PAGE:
16. 16.
    R. Kiew, ‘Conservation of plants in Malaysia’, in P Baas et al . (eds), The Plant Diversity of Malesia (Dordrecht: Kluwer Acad. Publ., 1990): 313–322.CrossRefGoogle Scholar
  17. 17.
    A. Kaur, C. O. Ha, K. Jong, V.E. Sands, E. Soepadmo and P.S. Ashton, ‘Apomixis may be widespread among trees of the climax rainforest’, Nature, 271 (1978): 440–2.CrossRefGoogle Scholar
  18. 18.
    T.C. Whitmore, An Introduction to Tropical Rainforests (Oxford: Clarendon, 1990).Google Scholar
  19. 19.
    P.S. Ashton, ‘Dipterocarpaceae’ Flora Malesiana, Series U. 9 (1982): 237–552.Google Scholar
  20. 20.
    W. Veevers-Carter, Riches of the Rain Forest — An Introduction to the Trees and Fruits of the Indonesian and Malaysian Rain Forests (Singapore: Oxford University Press, 1984).Google Scholar
  21. 21.
    E.J.H. Corner, Wayside Trees of Malaya. Vols I and II. 2nd ed. (Singapore: Government Printer, 1952).Google Scholar
  22. 22.
    J.T. Williams, ‘Conservation of genetic resources in the tropics’, in B. C. Stone (ed), Proceedings of the Symposium, Role and Goals of Tropical Botanic Gardens (Kuala Lumpur: University of Malaya Press, 1977): 187–200.Google Scholar
  23. 23.
    T.C. Whitmore, Palms of Malaya. 2nd ed. (Kuala Lumpur: Oxford University Press, 1977).Google Scholar
  24. 24.
    J. Dransfield and N. Manokaran, Plant Resources of South East Asia (PROSEA) No. 6. Rattans (Wageningen: Pudoc Scvient. Publ. 1993).Google Scholar
  25. 25.
    R.E. Holttum, ‘The bamboos of the Malay Peninsula’, Gardens’ Bulletin, Singapore, 16 (1958): 1–135.Google Scholar
  26. 26.
    K.M. Wong, The Morphology, Anatomy, Biology and Classification of Peninsular Malaysian Bamboos (Kuala Lumpur: University of Malaya, 1995).Google Scholar
  27. 27.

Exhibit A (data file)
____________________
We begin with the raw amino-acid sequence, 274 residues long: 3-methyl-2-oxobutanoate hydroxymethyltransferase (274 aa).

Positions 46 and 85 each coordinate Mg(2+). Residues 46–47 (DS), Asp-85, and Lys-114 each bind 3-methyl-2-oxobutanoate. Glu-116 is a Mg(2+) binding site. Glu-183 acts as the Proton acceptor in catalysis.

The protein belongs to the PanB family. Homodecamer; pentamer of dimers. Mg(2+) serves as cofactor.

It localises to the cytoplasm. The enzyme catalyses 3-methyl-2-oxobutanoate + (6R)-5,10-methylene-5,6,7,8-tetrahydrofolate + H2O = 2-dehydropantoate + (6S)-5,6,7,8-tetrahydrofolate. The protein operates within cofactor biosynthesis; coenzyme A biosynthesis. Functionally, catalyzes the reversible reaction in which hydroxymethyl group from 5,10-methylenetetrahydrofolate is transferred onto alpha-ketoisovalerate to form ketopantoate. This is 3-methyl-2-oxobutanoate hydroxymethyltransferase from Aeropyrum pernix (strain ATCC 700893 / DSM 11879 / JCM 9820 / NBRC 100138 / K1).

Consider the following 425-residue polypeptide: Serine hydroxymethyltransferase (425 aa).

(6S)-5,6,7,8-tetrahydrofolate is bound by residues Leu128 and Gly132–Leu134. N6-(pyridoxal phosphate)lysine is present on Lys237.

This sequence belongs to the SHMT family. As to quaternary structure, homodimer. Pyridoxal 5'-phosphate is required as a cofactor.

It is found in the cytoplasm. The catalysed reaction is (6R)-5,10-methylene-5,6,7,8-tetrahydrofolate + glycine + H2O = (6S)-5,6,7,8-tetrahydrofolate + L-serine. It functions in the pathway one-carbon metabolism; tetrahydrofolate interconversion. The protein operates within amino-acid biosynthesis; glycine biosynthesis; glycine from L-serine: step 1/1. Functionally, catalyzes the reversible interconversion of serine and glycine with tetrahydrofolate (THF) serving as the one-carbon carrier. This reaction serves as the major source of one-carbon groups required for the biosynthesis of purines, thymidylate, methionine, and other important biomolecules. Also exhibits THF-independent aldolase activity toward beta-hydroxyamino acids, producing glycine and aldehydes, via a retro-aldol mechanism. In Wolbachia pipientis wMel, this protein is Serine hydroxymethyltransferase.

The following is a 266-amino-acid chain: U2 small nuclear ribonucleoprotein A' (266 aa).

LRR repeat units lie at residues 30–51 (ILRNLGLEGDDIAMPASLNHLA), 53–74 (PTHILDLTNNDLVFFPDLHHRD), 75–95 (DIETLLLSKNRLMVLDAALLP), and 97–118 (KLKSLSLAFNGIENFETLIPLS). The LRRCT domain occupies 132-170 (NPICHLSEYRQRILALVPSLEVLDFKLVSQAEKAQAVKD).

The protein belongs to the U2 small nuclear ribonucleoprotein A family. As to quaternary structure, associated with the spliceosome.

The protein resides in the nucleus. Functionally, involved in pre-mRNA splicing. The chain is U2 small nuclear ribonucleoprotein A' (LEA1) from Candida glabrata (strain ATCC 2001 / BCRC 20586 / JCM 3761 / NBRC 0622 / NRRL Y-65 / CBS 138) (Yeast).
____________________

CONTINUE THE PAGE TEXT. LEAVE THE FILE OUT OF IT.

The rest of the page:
S. Kurata, Nepenthes of Mount Kinabalu (Kota Kinabalu: Sabah National Park Trustees, 1976).Google Scholar
  28. 28.
    J.M.B. Smith, ‘The vegetation of the summit zone of Mount Kinabalu’, New Phytologist, 84 (1980): 547–573.CrossRefGoogle Scholar
  29. 29.
    S.C. Chin, ‘The limestone hill flora of Malaya I’, Gardens’ Bulletin, Singapore, 30 (1977): 165–219.Google Scholar
  30. 30.
    S.C. Chin, ‘The limestone hill flora of Malaya II.’ Gardens’ Bulletin, Singapore, 32 (1979): 64–203.Google Scholar
  31. 31.
    S.C. Chin, ‘The limestone hill flora of Malaya III’, Gardens’ Bulletin Singapore, 35 (1982): 137–90.Google Scholar
  32. 32.
    S.C. Chin, ‘The limestone hill flora of Malaya IV’, Gardens’ Bulletin, Singapore, 36 (1983): 31–91.Google Scholar
  33. 33.
    P.F. Burgess, ‘The effect of logging on hill dipterocarp forests’, Malayan Nature Journal, 24 (1971): 231–237.Google Scholar
  34. 34.
    B.M. Allen, Malayan Fruits (Singapore: Donald Moore Press, 1967).Google Scholar
  35. 35.
    B.B. Simpson and M. Conara-Ogorzaly, Economic Botany: Plants in Our World (New York: McGraw-Hill, 1986).Google Scholar
  36. 36.
    T.C. Whitmore and J.A. Sayer (eds), Tropical Deforestation and Species Extinction (London: Chapman & Hall, 1992).Google Scholar
  37. 37.
    P. Raven, ‘Seeds of our salvation’, New Scientist, No. 1990 (August 1995): 44.Google Scholar

Copyright information

© Palgrave Macmillan, a division of Macmillan Publishers Limited 1999

Authors and Affiliations

  • N. Prakash
    • 1
  1. 1.University of New EnglandAustralia

Personalised recommendations